Our genetic material – the DNA – is truly an amazing structure responsible for everything that makes us, us. It has been compared to a blueprint in that it contains all the instructions and information necessary to build a new person, from the color of the eyes to the size of the nose.
But why is it called a blueprint? Let us explore this fascinating mystery to uncover just why DNA is so important and why it so aptly fits the description of a blueprint.
Why is DNA Called a Blueprint?DNA, or deoxyribonucleic acid, is the chemical compound found in the nucleus of all living organisms.
It contains the genetic instructions for how the organism will develop and function during its life. DNA is often referred to as the building blocks or codes of life because it contains all the information needed to create and maintain a living creature. DNA stores this information in the form of a genetic code, which is passed on to the organism’s descendents.
This code is like a blueprint that tells the organism which proteins to produce, how to grow, develop, and reproduce.
What is a Blueprint?
A blueprint is any diagram, chart, plans, or other visual representation used to plan a project or process. Blueprints are often used in construction, engineering, and other fields to provide an effective way to communicate ideas or instructions. In much the same way, DNA can be thought of as a blueprint because it contains instructions for creating a living organism.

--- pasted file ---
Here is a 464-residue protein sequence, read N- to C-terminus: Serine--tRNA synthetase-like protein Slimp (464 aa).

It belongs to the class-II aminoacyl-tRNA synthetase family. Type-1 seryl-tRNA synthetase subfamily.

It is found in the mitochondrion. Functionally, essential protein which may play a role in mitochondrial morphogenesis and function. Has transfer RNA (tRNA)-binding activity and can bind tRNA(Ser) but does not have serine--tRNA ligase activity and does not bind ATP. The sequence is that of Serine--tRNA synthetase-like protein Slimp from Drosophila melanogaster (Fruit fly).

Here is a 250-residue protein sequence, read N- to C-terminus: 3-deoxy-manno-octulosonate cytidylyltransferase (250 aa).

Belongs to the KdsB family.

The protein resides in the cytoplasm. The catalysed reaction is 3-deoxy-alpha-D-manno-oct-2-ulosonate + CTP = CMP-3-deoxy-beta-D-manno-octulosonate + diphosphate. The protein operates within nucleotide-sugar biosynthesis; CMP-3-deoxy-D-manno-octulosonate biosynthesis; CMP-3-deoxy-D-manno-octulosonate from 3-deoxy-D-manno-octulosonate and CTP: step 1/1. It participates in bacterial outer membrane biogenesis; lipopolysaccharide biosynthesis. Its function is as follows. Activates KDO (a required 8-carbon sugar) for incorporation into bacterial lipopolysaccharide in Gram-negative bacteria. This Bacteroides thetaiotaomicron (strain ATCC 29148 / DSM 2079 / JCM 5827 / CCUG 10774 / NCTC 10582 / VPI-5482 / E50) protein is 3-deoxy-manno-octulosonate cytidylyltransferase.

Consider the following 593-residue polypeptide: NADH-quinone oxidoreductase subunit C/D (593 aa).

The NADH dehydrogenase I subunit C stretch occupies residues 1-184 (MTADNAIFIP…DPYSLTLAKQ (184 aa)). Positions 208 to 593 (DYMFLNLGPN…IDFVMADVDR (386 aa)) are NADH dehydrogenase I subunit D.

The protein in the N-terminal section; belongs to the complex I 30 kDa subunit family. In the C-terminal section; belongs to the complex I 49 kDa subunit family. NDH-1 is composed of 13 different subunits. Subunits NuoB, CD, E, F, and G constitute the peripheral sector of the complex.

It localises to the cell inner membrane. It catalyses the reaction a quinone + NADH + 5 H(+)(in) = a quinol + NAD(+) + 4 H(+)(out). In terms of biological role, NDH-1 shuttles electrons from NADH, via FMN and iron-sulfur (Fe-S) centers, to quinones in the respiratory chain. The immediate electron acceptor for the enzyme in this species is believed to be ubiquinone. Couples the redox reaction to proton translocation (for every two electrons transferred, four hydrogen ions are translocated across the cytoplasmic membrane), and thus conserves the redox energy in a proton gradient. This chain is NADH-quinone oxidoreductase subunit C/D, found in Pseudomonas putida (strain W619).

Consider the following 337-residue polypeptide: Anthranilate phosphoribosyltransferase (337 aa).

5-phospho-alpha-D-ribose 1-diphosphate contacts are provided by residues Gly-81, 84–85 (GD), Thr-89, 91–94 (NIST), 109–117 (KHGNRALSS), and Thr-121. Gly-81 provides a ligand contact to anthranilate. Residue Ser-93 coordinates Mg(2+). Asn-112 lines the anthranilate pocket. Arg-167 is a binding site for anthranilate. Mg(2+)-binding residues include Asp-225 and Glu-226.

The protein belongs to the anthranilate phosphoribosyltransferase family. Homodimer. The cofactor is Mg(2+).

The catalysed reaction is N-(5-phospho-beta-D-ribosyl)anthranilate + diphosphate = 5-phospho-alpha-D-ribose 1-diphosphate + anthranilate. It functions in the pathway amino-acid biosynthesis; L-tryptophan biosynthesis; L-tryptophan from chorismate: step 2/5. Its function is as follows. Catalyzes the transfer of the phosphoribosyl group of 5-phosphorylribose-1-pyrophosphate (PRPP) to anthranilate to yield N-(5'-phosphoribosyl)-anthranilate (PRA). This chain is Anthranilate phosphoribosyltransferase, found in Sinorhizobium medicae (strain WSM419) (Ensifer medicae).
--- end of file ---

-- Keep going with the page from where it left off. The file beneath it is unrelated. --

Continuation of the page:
For example, the DNA in any given cell contains instructions for the cell’s metabolism, structure, and organization. The DNA of a plant contains instructions for how the plant should develop, while the DNA of an animal contains instructions for the animal’s development and its behaviors.
The Structure of DNAThe structure of DNA also contributes to its nickname as the blueprint of life.
DNA is made up of two intertwined strands known as a double helix. These strands contain protein-encoding molecules known as nucleotides.
The order, or sequence, of these nucleotides is what makes up the body’s genetic code. Each nucleotide contains a unique combination of four molecules known as adenine (A), cytosine (C), thymine (T), and guanine (G). It is the combination of these four nucleotides, known as the “genetic alphabet,” that forms the instructions found in the body’s DNA.